The OECD's first Review of Agricultural Policies in Israel says government support to farmers accounts for 17% of total farm receipts, below both its 24% share in the mid 1990s and the current OECD average of 23%. However, high border protection for a number of agricultural commodities is keeping domestic prices above international market levels.
Recent reforms in Israel have substantially increased efficiency of agriculture and its environmental performance, especially water use efficiency, but have nevertheless left a large part of the production planning system intact. In particular, the state remains strongly involved in the allocation of key factors of production such as land, labour and water.
The report says further reforms to Israel's agricultural and water policies are needed to reduce costs to consumers and taxpayers and to improve agriculture's environmental performance. Improvements such as lowering and simplifying import tariffs; reducing administrative costs linked to farmland transactions; improving enforcement of labour market laws; and allowing water quota trading are all needed.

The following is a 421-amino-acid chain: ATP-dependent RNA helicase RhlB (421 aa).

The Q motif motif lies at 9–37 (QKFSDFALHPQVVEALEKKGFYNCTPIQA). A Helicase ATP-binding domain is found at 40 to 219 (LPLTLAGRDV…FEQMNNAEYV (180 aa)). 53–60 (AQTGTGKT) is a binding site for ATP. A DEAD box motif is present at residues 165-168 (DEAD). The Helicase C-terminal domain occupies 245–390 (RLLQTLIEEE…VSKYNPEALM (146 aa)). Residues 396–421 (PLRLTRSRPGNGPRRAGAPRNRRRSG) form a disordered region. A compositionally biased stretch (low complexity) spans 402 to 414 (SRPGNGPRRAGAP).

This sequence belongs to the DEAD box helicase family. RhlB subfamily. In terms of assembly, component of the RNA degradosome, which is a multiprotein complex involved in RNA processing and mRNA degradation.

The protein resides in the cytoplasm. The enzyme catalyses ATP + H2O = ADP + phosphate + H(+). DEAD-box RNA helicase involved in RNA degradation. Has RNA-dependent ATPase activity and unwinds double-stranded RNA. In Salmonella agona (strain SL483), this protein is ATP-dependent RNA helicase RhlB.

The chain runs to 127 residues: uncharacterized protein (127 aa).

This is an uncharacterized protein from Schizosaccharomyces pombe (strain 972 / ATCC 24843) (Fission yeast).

The report adds that Israel has achieved self-sufficiency in many agricultural products that can be produced within the country and has successfully promoted exports of some higher value products, such as fruits and vegetables. Israeli agriculture has benefited from high levels of investment in research and development and is a world leader in certain technologies linked to farming in arid conditions, especially drip irrigation.
A key challenge for Israeli agriculture will be reconciling the growing pressures of climate change and population growth on already scarce land and water resources.
To obtain a copy of the OECD Review of Agricultural Policies: Israel 2010, visit the Organisation for Economic Co-operation and Development website.